Heroes are made to be emulated. If they can be emulated or duplicated, then they are not entirely saviors, for those patterning themselves after a hero manifestly declare that they can save themselves. That is why they choose to worship heroes. Hero worshipers tacitly declare that they are their own saviors, thus denying Jesus Christ as He truly is. They would, and even do, worship Jesus Christ as a hero so that they might escape the sinner’s acknowledgment and confession that He alone is Lord and Savior without any help from us, but in spite of our utter corruption and helplessness.

Another Scripture misinterpreted and misunderstood to “prove” that Jesus Christ was capable of sinning is this:

“For He hath made Him to be sin for us, Who knew no sin; that we might be made the righteousness of God in Him” (2 Corinthians 5:21 KJV).

But proper understanding of this verse is found more easily in other versions, without contradicting the other:

“Christ never sinned! But God treated him as a sinner, so that Christ could make us acceptable to God” (2 Corinthians 5:21 CEV).

And:

“How? you say. In Christ. God put the wrong on Him Who never did anything wrong, so we could be put right with God” (2 Corinthians 5:21 MSG).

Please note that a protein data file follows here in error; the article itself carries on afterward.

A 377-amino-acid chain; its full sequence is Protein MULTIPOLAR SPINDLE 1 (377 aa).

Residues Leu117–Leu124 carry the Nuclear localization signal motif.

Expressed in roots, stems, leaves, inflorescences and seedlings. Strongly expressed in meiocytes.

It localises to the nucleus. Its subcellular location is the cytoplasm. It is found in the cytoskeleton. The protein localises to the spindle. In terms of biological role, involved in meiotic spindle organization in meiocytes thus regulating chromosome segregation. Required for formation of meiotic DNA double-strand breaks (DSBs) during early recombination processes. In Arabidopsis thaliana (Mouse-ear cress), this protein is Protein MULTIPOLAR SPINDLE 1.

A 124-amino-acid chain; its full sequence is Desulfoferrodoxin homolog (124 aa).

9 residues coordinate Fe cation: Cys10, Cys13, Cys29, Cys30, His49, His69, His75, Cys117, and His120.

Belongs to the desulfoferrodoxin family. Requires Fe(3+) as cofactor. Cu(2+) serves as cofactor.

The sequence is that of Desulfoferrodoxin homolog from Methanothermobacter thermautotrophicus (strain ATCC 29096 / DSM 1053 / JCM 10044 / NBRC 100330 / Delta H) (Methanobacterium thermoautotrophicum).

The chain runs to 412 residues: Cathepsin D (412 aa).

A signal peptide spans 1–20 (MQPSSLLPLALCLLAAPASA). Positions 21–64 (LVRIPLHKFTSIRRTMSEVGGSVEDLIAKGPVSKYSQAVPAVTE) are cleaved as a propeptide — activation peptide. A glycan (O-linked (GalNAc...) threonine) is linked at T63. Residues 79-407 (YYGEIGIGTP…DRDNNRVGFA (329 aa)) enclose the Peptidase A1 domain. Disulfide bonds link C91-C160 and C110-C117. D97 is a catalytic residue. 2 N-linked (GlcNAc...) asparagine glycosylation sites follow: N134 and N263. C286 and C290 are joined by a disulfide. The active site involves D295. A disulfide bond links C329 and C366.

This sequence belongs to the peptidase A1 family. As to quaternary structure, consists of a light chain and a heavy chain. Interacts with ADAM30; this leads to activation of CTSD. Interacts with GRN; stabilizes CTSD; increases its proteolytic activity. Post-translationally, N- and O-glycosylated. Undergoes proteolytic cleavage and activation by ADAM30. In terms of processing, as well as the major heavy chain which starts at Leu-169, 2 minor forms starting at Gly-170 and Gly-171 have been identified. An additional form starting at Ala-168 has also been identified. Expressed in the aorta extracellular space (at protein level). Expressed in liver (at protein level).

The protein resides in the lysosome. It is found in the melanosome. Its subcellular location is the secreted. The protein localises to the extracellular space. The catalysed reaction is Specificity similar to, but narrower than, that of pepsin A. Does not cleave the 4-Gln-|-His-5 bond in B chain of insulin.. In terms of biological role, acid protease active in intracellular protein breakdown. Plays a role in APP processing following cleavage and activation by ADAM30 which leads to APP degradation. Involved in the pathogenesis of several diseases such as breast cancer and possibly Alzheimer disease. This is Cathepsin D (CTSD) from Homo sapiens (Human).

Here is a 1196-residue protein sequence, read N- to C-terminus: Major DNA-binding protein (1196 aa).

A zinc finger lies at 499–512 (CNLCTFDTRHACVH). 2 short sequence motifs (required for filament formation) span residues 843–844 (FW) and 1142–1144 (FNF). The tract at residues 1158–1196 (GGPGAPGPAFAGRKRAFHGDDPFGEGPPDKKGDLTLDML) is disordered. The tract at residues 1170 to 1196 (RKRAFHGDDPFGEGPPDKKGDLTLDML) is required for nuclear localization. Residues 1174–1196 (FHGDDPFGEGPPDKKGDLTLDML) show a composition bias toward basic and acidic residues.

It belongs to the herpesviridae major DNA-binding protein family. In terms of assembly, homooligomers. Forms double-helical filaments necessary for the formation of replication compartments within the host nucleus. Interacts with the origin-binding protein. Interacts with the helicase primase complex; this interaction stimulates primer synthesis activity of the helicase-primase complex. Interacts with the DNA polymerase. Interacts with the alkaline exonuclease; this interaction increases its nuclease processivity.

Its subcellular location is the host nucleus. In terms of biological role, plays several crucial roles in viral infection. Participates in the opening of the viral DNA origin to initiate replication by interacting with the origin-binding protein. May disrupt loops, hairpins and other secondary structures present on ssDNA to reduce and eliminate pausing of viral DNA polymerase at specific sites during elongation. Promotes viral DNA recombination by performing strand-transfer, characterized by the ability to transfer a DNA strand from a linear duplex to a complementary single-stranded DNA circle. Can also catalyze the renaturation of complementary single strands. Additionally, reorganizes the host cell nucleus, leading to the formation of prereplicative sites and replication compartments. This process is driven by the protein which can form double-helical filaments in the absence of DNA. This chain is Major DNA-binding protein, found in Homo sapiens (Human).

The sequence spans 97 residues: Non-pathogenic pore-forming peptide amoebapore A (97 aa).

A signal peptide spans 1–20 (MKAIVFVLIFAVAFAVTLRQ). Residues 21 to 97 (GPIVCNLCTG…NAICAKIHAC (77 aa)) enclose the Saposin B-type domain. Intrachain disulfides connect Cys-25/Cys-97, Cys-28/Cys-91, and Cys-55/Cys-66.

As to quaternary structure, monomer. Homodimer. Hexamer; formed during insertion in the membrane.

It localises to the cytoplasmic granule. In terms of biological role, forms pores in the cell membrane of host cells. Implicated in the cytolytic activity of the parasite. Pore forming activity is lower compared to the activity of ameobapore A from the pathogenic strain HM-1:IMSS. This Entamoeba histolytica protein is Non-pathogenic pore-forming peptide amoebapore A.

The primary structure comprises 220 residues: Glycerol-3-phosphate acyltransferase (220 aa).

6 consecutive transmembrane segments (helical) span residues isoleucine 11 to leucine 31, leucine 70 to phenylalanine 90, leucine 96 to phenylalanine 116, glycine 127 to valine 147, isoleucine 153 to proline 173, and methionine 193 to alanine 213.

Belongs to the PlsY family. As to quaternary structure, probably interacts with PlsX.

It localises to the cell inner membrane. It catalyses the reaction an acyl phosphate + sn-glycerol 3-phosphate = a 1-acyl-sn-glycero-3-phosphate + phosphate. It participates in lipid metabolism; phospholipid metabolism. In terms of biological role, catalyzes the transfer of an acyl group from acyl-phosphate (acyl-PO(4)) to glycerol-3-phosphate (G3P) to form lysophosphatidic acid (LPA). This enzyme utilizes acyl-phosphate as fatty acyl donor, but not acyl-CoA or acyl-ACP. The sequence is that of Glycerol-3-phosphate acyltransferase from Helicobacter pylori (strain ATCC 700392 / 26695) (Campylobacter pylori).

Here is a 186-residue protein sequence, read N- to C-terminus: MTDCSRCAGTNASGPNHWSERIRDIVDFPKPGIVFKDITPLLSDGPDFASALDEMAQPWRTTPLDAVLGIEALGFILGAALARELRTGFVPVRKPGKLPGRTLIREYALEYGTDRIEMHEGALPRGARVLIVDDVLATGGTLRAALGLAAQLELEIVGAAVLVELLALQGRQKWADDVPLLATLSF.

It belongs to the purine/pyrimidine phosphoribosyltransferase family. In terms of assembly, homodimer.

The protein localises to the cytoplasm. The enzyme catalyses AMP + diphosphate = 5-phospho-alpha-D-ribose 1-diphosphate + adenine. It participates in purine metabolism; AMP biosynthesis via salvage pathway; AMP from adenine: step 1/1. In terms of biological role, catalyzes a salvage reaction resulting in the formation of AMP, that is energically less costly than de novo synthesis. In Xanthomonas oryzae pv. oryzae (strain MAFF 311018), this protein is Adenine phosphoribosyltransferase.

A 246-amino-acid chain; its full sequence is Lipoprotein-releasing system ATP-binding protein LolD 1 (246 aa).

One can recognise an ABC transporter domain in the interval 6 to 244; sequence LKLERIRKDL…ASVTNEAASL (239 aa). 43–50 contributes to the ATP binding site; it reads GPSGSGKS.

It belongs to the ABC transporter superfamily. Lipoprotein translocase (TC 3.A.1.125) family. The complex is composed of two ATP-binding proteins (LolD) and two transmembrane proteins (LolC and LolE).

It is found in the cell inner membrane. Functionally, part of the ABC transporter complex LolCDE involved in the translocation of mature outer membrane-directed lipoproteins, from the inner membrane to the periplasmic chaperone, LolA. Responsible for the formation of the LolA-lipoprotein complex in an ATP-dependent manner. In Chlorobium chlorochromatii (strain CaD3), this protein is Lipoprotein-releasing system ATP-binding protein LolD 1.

He did not sin; He sacrificed Himself as the antidote for sin.

Indeed, Jesus was the Lamb that, contrary to His own will and liking, waded into the mud hole to redeem those enveloped and overcome by mud with no hope of escape. He was the Cat that, against His own will, dove into the water, unto drowning, to save those that were drowned. Before the Great Sacrifice of the history of mankind, He said, speaking of His imminent death on the cross by the will of His own people, whom He came to save by His death:

“Father, if You are willing, remove this cup from Me. Yet not My will, but Yours be done” (Luke 22:42 MKJV).

And what was the Father’s will? Isaiah says:

“Yet, it was the LORD’S will to crush Him with suffering. When the LORD has made His life a sacrifice for our wrongdoings, He will see His descendants for many days. The will of the LORD will succeed through Him” (Isaiah 53:10 GW).

Of Him, Paul writes:

“For let this mind be in you which was also in Christ Jesus, Who, being in the form of God, thought it not robbery to be equal with God, but made Himself of no reputation, and took upon Himself the form of a servant, and was made in the likeness of men. And being found in fashion as a man, He humbled Himself and became obedient unto death, even the death of the cross” (Philippians 2:5-8 MKJV).

He did not sin, and He was not capable of it. What He did do, however, was sacrifice Himself as the antidote for sin. In His love for man, He paid the price we owed, which we ourselves could never pay. That is how He was “made to be sin.”

For the undeniable, Scriptural proof of Who Jesus Christ really is, read Jesus Christ, Almighty God.

Victor Hafichuk